In the last 15 years, the way sanitation is treated in Brazil has changed dramatically. The picture of poor investment and danger to public health is being replaced by climbing investment and a vision of sanitation as an issue of rights, dignity and equity. The seminar “Shit and Citizenship: The Political Economy of Sanitation Investment in Brazil”, held at IDS on Monday, explored how and why this has happened.
The speakers were Alex Shankland (from the Participation, Power and Social Change team at IDS) and Ken Caplan (Director of Building Partnerships for Development in Water and Sanitation).
Alex and Ken explained how the politics of sanitation has evolved over that time, both nationally and locally at the level of one city, Salvador. (Brazil was one of four cases in a global study coordinated by Oxford Policy Management for Water & Sanitation Program (WSP) and World Bank on the political economy of sanitation investments.)
At the national level, former President Lula broke certain taboos on sanitation. In December 2009, Lula caused a storm by describing a mission of his government as being “to take the people out of the shit”. He has also cleverly defused ideological tensions on sanitation provision, by introducing laws which allow for a wide variety of approaches to be taken.
Things didn’t just change at a national level. In Salvador – a big, vibrant city on the North-East coast – Antonio Carlos Magalhães, a right-wing governor elected in 1990, saw the city’s poor sanitation as a disgrace and a barrier to tourism. His vision of the city as a clean, modern tourist destination led him to arrange a massive programme of investment in sanitation.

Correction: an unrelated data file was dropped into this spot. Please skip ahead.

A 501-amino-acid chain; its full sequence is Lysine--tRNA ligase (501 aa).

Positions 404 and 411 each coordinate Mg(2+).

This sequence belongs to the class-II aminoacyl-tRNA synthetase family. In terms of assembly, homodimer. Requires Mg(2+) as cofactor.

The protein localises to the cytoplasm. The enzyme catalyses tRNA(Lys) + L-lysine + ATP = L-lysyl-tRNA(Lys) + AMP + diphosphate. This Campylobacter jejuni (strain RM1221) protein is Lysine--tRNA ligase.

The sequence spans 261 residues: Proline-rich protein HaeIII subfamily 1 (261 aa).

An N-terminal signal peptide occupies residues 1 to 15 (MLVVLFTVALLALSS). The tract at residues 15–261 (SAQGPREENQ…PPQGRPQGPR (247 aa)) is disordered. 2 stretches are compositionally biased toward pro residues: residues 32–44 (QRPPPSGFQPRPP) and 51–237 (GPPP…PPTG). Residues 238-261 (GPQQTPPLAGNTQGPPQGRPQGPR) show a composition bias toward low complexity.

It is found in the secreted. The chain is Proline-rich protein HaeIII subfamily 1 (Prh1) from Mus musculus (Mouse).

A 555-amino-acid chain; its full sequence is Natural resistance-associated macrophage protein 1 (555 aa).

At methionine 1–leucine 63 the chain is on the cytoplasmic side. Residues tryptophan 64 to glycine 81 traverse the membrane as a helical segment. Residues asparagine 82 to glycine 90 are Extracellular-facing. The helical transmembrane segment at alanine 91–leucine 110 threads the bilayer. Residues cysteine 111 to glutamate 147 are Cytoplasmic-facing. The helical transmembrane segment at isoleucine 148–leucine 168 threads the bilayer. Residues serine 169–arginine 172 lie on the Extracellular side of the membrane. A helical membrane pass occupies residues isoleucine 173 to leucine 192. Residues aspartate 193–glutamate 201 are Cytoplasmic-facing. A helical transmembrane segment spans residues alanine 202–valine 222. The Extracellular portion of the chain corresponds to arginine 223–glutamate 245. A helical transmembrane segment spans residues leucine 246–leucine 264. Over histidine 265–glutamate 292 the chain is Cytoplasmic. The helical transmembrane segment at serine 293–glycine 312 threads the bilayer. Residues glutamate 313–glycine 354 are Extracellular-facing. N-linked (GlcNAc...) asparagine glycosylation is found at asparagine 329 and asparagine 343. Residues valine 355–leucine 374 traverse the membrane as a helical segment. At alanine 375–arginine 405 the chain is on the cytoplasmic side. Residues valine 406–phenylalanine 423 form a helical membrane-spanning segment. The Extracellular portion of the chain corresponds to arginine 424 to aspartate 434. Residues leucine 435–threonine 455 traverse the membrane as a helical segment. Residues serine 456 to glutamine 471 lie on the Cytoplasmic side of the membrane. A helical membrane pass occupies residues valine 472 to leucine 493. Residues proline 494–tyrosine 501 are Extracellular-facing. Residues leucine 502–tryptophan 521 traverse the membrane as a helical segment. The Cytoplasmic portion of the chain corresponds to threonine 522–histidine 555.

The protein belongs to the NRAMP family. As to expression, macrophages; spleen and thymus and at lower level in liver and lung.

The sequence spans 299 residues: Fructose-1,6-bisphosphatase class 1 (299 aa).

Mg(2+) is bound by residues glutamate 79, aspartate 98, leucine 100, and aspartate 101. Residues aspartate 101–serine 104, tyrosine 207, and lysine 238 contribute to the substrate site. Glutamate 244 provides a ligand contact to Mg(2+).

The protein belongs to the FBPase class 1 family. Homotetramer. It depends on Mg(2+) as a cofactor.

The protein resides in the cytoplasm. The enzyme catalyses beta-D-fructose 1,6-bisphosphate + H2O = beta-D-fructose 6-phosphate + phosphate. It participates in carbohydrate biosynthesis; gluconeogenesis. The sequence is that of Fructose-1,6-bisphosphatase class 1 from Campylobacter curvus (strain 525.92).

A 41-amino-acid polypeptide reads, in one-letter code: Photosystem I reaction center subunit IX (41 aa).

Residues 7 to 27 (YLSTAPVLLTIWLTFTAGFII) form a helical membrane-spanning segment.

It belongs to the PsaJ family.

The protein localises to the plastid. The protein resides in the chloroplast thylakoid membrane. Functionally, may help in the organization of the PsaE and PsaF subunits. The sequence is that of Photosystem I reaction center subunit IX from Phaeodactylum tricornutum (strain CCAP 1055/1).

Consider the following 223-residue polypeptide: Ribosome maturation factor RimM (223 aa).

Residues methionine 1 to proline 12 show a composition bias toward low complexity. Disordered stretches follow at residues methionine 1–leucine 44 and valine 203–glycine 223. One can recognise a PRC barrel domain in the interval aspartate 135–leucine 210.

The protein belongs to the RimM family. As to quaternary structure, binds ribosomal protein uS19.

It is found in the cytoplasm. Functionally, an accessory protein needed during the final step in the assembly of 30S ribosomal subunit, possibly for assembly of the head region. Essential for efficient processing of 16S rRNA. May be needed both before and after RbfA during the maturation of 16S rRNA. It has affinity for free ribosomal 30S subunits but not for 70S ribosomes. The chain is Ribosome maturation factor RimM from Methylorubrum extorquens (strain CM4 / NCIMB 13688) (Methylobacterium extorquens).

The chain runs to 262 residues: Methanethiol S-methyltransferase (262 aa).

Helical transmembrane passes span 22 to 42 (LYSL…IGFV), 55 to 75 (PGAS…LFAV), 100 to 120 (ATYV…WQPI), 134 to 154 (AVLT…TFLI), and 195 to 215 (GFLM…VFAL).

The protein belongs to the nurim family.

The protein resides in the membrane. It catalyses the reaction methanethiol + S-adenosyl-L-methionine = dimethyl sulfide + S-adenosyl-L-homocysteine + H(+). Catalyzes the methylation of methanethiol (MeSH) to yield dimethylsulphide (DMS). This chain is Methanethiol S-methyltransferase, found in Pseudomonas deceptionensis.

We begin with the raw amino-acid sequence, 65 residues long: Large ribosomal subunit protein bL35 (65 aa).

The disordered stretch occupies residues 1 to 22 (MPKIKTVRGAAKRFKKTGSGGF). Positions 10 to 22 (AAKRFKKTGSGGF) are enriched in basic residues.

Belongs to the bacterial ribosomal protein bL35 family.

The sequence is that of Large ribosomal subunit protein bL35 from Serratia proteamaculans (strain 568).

Sanitation has also moved up the ladder of importance, partly because of a sense of embarassment at Brazil’s being left behind compared to other countries. As people gain nearly universal access to electricity and water, sanitation has become the next-in-line priority for the urban poor.
Areas can be transformed by sanitation – not just physically, but in terms of their identity. Alex observes that, when a favela (shanty town) gained a sanitation system, it ceased to become a favela and became a “barrio” (neighbourhood) – raising people’s pride in the area, as well as house prices.
In their talk, Alex and Ken cover the highlights of the political economy of sanitation in Brazil over the last 15 years. The talk covers the facts (when and where great changes in investment and provision happened) but also the subtext (why things happened, and what was going on politically to make this possible).
This seminar is one of the events in our series of Water Seminars. For forthcoming events, see the STEPS Centre website.
> Shit and Citizenship: The Political Economy of Sanitation Investment in Brazil (Alex and Ken’s presentation, Slideshare)
> STEPS Centre: events
> Participation, Power and Social Change team, IDS
> Building Partnerships for Development in Water and Sanitation